|Connie Barlow and Michael Dowd|
Dowd and Barlow demonstrate a belief-busting bundle of contradictions.
Is Dowd a hyperactive nine-year-old or a highly disciplined samurai for goodness?
Is Barlow a bookish intellectual or a warm passionate activist?
Is their marriage a mission trip or a love match?
The answers are Yes! Yes! and Yes! Polarities reconciled. "Both-And" held in precise, dynamic flow. Is this what second tier looks like?
I am eager for answers in the forthcoming "Evidentiary Mystic," the lead article Dowd has contributed to the latest issue of ONEing, the journal of Richard Rohr's Center for Action and Contemplation.
Action and contemplation.
That's it. These two people integrate being and doing in a big bang's worth of passionate energy that fills the space around them with a background radiation of love, purpose, and integrity.
Integral Name Dropping
After the event, my Integral Emergence Meetup buddies hosted Dowd and Barlow for a meal at a Vietnamese Buddhist restaurant, aptly named Present. ("Be careful not to over-emphasize the present," Dowd had said. "If you are in love with time, you will equally honor the past and the future.")
Dowd spoke fluently of knowing every big name in the human potential and Integral communities.
He used to teach the Spiral Dynamics developmental model. Now he argues with his good friend Jeff Salzman that human progress is not inevitable. He feels himself a soul brother with Terry Patten, who also questions the inevitability of progress but passionately advocates holding nature as sacred. He argues with Ken Wilber that a Buddhist metaphysics penetrates Wilber's supposedly metaphysics-free Integral Theory. There is no evidence that consciousness precedes existence, Dowd says.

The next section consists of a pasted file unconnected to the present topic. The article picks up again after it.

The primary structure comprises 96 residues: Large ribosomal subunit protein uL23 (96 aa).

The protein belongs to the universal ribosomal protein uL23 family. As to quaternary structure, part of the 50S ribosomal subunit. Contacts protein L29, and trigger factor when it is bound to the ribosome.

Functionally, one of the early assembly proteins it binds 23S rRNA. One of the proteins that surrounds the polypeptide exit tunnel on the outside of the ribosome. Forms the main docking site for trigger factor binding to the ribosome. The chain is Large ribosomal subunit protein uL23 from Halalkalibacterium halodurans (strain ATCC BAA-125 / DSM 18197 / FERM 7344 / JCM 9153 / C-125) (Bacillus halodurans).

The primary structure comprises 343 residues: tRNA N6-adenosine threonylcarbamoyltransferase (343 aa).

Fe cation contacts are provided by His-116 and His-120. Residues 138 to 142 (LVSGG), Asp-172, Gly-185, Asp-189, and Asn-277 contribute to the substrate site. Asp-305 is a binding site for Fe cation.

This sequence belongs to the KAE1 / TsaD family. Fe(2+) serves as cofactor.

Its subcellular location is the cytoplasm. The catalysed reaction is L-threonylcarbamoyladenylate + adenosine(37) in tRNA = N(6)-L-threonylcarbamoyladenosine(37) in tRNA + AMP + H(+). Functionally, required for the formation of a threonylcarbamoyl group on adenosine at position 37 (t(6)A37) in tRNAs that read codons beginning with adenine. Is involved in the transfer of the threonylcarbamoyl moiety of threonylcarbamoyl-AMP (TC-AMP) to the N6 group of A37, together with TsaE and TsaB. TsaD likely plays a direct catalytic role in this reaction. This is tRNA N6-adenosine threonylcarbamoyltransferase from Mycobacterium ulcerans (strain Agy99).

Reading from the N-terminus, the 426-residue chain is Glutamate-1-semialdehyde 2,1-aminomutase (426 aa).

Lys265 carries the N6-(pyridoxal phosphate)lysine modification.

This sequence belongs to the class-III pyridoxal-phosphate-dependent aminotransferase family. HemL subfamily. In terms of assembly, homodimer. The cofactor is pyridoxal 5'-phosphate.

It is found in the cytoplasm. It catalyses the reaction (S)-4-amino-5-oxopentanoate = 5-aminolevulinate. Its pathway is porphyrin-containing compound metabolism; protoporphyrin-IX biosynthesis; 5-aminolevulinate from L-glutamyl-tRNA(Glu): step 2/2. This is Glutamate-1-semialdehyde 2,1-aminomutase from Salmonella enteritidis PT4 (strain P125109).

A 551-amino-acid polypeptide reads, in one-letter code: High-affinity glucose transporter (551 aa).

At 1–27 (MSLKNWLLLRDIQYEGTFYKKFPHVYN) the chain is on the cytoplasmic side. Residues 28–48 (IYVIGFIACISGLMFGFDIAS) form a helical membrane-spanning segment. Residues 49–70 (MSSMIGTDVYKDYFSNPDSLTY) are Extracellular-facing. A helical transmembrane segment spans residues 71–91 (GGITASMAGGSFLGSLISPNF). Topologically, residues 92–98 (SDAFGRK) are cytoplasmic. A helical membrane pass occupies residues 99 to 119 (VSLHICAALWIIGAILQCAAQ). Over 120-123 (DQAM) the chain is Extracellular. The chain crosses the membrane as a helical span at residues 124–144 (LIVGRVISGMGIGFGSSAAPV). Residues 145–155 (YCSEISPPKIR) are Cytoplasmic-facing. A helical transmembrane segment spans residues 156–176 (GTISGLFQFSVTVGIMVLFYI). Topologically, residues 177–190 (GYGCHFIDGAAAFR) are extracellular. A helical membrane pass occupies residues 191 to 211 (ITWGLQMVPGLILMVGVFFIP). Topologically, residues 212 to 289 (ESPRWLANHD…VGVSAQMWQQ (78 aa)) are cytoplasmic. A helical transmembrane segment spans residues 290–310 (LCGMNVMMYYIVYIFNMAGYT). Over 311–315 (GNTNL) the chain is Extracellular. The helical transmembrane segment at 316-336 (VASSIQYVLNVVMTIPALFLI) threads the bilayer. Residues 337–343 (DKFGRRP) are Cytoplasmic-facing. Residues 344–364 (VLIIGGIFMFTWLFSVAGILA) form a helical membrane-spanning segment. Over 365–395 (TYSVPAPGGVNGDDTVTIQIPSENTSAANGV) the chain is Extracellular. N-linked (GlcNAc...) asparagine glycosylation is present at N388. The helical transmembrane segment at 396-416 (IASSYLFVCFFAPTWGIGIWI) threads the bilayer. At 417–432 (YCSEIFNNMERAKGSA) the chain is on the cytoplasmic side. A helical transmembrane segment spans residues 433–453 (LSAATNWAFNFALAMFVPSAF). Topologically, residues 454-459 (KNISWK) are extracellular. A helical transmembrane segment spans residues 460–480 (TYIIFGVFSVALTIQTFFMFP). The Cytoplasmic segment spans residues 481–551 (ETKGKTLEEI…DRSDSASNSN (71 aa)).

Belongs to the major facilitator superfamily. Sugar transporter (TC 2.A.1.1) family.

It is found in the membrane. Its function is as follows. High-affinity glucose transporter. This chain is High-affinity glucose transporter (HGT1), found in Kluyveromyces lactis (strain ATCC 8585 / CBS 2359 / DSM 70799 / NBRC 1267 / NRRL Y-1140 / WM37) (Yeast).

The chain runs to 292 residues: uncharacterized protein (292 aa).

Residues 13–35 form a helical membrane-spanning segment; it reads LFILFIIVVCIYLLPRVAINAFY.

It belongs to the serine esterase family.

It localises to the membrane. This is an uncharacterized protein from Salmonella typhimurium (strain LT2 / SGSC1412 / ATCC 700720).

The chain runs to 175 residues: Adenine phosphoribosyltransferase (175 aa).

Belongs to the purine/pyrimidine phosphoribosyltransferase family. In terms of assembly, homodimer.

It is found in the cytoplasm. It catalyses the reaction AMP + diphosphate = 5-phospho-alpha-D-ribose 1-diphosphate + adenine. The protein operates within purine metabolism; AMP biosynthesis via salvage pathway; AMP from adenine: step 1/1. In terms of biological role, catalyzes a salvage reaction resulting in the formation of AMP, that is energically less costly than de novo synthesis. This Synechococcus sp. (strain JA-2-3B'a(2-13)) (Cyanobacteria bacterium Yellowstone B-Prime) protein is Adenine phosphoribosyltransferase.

And yet, this man who says he has "no belief in anything supernatural," radiates the sacred.
Practice as the secret?
How does he do it? I may have found the answer when I rushed home to read chapter 11 in Dowd's book on practices for building evolutionary integrity. Dowd lives by his practices. In the set-up before the main event and in the lunch afterwards, I saw him practice at least three of the "practices" recommended in his chapter. Whether ordering a meal, managing a conversation, expressing gratitude to a host, or sharing stories about the management of sex and addictions, the man walks his talk. And that, more than anything he said in his eloquent and passionate presentation, is what sent me away feeling hopeful and inspired.